Pump System Optimization
When the discussion turns to power plant pumps, boiler feed and cooling water pumps immediately dominate the discussion. And that’s as it should be as these pumps are critical to a plant’s availability and performance. They are also the most costly to purchase, install, operate and maintain, so optimizing their efficiency is imperative. However, plant operators expect reliability and performance at the lowest cost across the entire plant, so optimizing pump system performance throughout the entire plant is the prudent and economically rewarding thing to do.
Life cycle cost analysis shows that upgrading the feed water pumps for improved energy efficiency and availability will have a significantly positive financial impact. Today, bad-acting boiler feed pumps and cooling water pumps can be re-rated and upgraded to improve their reliability, with payback periods typically in two years or less.
For balance-of-plant (BOP) pumps (commonly referred to as auxiliary pumps), the general rule for industry cost effectiveness is to initiate repairs or pursue proactive improvement measures when pump performance degrades by more than 7%. Given the age of many fossil power plants and the systematic neglect of so-called auxiliary pumps, it is almost certain that many of these pumps are no longer operating at their original service conditions. Typically they are now running back on their performance curves. These pumps are excellent candidates for increasing efficiency and reducing maintenance costs.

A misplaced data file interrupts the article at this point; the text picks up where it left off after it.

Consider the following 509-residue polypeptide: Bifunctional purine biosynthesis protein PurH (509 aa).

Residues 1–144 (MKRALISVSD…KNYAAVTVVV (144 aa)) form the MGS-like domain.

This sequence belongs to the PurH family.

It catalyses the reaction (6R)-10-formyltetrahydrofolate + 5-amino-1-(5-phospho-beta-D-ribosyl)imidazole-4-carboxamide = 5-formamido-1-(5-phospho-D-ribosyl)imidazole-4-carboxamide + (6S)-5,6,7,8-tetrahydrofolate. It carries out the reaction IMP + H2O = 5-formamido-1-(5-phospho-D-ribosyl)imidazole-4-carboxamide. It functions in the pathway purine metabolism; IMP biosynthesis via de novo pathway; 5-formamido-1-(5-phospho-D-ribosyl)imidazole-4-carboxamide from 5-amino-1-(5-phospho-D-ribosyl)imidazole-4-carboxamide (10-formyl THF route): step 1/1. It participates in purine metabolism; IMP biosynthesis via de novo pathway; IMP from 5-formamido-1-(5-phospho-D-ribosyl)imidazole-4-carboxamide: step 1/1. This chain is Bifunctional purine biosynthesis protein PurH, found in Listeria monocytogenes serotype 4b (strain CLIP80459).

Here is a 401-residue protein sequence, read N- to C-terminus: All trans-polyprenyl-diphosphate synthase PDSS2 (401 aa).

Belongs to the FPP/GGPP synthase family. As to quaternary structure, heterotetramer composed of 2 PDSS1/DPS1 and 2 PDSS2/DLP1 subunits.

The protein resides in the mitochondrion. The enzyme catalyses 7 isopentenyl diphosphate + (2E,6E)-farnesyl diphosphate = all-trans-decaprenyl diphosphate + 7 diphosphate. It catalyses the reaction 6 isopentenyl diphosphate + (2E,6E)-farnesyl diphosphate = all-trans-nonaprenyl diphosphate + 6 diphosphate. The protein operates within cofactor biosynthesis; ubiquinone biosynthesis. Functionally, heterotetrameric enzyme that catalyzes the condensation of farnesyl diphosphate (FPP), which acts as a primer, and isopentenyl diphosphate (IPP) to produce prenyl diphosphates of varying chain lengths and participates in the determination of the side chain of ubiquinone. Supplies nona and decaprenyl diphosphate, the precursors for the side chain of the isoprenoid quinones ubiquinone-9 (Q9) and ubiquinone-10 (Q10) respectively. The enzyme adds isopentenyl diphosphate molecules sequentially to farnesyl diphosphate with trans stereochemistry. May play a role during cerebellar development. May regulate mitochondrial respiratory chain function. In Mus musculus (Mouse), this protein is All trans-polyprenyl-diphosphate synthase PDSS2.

The goals of upgrading BOP pumps are the same as they are for feed water and cooling water pumps. They are:
- Energy optimization
- Increasing reliability to increase the availability of power generation capability and capacity
- Improving corrosion and erosion resistance
- Solving vibration, pressure, pulsation and noise problems for increased reliability and MTBR
- Performance optimization to increase station output
"The Rewards of Pump System Optimization," Greg Herr, Power Engineering